Oscilloscope, dual beam differential cathode ray, Type 502A, metal / plastic / glass / perspex, made by Tektronix Guernsey Ltd, Channel Islands, 1963-1969, used by Macquarie University, Sydney, New South Wales, Australia, [1967-1970]
An oscilloscope (sometimes abbreviated CRO, for cathode-ray oscilloscope, or commonly just scope or O-scope) is a piece of electronic test equipment that allows signal voltages to be viewed, usually as a two-dimensional graph of one or more electrical potential differences (vertical axis) plotted as a function of time or of some other voltage (horizontal axis). The complete apparatus comprises a cathode ray tube, which forms the measuring and indicating portion of the instrument, and a number of subsidiary units or circuits for providing suitable power supplies, for amplifying or attenuating the voltage to be measured, and for ensuring that the instantaneous values of that voltage are displayed on the screen in succession so that the trace takes the form of a graph in which the voltage is plotted against time.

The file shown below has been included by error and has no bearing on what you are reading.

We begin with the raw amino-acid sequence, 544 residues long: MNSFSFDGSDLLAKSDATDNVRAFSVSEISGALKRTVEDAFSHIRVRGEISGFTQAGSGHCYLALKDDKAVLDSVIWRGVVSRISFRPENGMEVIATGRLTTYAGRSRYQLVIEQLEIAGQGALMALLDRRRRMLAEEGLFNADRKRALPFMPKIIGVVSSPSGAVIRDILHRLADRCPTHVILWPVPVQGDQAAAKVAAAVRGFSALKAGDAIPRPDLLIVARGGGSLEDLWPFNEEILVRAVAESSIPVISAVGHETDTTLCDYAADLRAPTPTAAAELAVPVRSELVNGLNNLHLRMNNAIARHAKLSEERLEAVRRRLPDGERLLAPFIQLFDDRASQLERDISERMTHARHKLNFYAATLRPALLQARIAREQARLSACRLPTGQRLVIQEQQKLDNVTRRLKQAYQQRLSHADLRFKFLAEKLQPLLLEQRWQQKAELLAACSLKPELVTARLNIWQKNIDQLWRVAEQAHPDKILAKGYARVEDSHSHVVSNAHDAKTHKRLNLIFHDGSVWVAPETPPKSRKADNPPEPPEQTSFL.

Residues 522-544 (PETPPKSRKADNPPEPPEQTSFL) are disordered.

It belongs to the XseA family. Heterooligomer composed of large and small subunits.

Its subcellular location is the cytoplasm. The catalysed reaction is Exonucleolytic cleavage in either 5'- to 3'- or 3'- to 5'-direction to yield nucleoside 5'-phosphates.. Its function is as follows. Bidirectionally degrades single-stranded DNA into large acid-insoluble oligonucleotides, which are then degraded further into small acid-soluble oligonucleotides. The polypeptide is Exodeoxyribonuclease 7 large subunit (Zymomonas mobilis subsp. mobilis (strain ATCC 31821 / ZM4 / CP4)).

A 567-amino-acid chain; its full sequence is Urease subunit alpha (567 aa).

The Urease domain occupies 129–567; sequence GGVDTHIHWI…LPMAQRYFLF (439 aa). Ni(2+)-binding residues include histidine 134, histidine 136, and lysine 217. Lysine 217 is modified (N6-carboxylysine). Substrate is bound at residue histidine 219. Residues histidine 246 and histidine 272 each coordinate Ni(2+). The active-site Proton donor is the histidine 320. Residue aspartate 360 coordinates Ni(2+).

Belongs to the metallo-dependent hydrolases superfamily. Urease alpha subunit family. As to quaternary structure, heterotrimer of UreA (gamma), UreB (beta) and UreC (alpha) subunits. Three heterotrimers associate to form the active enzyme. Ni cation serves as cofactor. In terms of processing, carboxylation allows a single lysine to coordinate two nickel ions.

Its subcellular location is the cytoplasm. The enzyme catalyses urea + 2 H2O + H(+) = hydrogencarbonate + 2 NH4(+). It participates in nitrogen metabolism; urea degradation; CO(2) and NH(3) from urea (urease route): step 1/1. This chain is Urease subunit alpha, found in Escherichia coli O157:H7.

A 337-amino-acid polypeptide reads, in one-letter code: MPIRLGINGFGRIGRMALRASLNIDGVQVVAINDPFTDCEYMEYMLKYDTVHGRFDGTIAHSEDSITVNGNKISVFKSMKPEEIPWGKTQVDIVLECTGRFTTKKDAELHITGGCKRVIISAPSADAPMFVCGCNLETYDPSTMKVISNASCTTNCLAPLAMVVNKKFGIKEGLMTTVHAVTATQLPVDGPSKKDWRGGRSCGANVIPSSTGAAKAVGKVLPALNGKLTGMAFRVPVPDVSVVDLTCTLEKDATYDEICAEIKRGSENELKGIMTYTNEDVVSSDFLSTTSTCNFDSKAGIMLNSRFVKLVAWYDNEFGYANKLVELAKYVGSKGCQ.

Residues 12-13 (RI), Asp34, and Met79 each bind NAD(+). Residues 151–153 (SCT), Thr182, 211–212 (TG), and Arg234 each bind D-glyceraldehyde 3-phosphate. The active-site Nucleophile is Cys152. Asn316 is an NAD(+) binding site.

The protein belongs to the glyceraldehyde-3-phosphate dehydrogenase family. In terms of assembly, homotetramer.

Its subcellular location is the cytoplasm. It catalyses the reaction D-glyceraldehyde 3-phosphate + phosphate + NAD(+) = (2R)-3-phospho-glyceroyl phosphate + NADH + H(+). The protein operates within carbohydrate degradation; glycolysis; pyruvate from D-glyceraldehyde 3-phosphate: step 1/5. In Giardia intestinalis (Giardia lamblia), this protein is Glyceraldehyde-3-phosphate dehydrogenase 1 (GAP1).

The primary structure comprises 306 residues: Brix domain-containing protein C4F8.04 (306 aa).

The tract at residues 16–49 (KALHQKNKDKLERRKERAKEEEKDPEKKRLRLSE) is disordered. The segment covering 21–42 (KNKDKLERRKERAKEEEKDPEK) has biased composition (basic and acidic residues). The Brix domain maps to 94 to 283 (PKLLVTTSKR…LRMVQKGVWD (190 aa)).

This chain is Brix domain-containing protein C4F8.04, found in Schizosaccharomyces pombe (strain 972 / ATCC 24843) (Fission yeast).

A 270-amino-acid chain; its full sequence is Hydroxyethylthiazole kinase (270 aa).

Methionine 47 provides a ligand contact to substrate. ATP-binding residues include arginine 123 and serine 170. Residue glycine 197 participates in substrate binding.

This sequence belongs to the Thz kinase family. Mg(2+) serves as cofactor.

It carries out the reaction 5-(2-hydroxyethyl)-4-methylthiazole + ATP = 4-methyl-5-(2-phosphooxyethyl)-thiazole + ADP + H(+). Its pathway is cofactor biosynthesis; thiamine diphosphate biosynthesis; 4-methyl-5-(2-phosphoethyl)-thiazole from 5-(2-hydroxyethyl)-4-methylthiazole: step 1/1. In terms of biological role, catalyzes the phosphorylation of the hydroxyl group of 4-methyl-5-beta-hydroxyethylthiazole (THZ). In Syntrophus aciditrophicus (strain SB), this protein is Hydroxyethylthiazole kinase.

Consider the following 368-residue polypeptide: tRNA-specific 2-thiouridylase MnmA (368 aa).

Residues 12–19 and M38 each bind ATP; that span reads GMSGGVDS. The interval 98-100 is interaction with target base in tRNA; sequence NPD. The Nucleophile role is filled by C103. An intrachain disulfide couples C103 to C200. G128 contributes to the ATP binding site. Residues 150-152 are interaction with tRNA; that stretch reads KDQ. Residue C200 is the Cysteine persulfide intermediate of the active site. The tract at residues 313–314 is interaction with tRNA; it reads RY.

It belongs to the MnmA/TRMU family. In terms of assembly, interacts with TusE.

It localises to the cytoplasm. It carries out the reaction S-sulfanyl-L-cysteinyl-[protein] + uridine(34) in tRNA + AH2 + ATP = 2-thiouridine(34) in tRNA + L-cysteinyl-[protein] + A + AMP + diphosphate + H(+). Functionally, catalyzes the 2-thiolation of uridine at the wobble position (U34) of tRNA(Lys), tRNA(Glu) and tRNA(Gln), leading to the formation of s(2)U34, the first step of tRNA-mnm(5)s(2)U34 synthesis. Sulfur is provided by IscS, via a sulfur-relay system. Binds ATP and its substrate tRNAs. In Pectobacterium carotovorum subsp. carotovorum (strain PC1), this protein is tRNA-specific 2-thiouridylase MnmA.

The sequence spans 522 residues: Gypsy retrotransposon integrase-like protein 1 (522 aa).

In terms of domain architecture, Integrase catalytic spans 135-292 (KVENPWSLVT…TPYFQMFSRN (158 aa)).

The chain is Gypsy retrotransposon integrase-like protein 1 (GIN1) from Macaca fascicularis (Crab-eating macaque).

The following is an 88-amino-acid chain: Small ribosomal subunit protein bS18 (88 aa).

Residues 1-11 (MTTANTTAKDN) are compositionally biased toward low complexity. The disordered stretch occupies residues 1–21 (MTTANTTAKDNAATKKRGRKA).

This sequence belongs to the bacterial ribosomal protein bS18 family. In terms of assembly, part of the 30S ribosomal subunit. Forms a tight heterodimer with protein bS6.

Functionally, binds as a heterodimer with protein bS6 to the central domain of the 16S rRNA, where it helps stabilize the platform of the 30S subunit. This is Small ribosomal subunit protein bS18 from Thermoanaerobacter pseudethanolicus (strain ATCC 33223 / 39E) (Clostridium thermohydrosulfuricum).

Type 502A was introduced in 1963 by Tektronix Australia Pty Ltd. The unit has a maximum band width of 1 MHz, dual differential channels, X-Y curve tracing with one or two beams, single sweep operation, and plotting frequency of 100 kHz. It is a differential type, permitting the pick-up of small signals in the presence of large interfering signals, which would have swamped small signals in previous non-differential types. It uses a sweep generation system, permitting very superior registering of infrequent pulses or widely spaced signals. This oscilloscope has an operating range of 210-280 volts and 50-60 cycles.
Tektronix replaced the metal casing of this unit with perspex to reveal its electrical components.
'Serial 104092' inscribed on front, upper left corner. Manufacturer and logo inscribed on front, lower right corner.